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Format: DVD
Three hippies and a brother run away from a bad scene in a lawless town. They meet Charlie Manson in the desert, who turns them onto some peyote. The trip turns into a bummer and Charlie Manson turns cruel.

Only the names were changed, baby. There are four refugees and one requisite Bad Guy in FOUR OF THE APOCALYPSE, a rambling yet entertaining spaghetti western from the Italian Lucio Fulci, who is best known for directing such Italian horror classics as A LIZARD IN A WOMAN'S SKIN and DON'T TORTURE A DUCKLING.

The Manson reference comes from something Tomas Milian, who plays the evil Chaco, said. (All bad guys in Italian westerns never have a last name, or much of a first name, either.) Milian said he took a make-up cue from Charles Manson, who had notoriously carved a swastika in his forehead, and drew a blood red cross beneath each eye. Constrained by time and driven by Method, it seemed the thing to do, and it works.

Chaco is a brutal character, and he's involved in a couple of grisly scenes, cut from the original English release, that have been restored with subtitles on the dvd. The scenes may have been a little much for audiences in 1975, but they're unlikely to raise many eyebrows three decades on. A little skin flayed here, a little cannibalism there. Been there, done that, excuse me while I stifle a yawn.

The characters in FOTA, a gambler (Fabio Testi), a prostitute (Lynne Frederick), a town drunk (Michael J Pollard), a mentally challenged mortuary assistant (Harry Baird) and a few plot points may have been ripped from current headlines, but the movie also borrowed heavily, with attribution, from the works of Bret Harte.
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Format: DVD
Spaghetti westerns are, in my opinion, generally the best fictional films about the American West. You can argue that John Wayne made a bunch of great movies about life in the Old West, and you would be right to say so, but for some reason the Italians captured perfectly the specific elements of the era that made their movies seem more realistic. The frontier was a dirty, violent place full of unsavory types trying to get rich quick. Italian westerns capture this mood expertly whereas American films portray characters whose outfits look like they just came back from the dry cleaners. Hollywood films also tend to apply a black and white dichotomy onto their characters, the old "good guys wear white, bad guys wear black" philosophy that obscures the reality of the time and place. Not so in Italian films, where even the good guys often have distinctly unsavory traits. It's too bad spaghetti westerns went the way of the dinosaurs a few decades back; I never tire of watching these films even though I am not an expert on the genre. "Four of the Apocalypse," part of the larger Anchor Bay "Once Upon a Time in Italy" spaghetti western box set, serves as an excellent example of how powerful the genre once was. Too, none other than goremeister Lucio Fulci directed the picture.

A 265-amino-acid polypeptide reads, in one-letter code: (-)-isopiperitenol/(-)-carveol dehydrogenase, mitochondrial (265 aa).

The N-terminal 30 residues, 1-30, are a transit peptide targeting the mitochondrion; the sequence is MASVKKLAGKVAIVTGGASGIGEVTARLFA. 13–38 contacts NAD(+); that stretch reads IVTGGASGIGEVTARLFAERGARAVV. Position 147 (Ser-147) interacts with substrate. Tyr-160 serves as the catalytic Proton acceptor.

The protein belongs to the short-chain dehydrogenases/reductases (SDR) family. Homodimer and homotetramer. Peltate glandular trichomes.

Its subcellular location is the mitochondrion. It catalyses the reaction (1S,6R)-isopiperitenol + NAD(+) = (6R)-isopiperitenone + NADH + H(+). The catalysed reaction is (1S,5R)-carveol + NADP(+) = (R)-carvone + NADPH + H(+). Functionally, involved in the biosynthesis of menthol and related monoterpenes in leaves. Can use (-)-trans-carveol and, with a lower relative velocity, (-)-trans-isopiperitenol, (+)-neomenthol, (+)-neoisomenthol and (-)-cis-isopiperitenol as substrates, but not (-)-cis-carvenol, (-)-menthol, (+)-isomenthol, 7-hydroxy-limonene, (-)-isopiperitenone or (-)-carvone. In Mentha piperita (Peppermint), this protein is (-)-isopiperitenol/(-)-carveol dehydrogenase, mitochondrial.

Fulci's contribution to the spaghetti western genre contains some of the great cult classic actors of the Italian film era. Fabio Testi, who later teamed up with Fulci again for the mobster picture "Contraband," plays a renegade gambler named Stubby Preston. Testi's character looks the part; he wears the clothing of a dandy, possesses an oily smile that could melt steel, and has four or five decks of marked cards tucked away in his suitcase.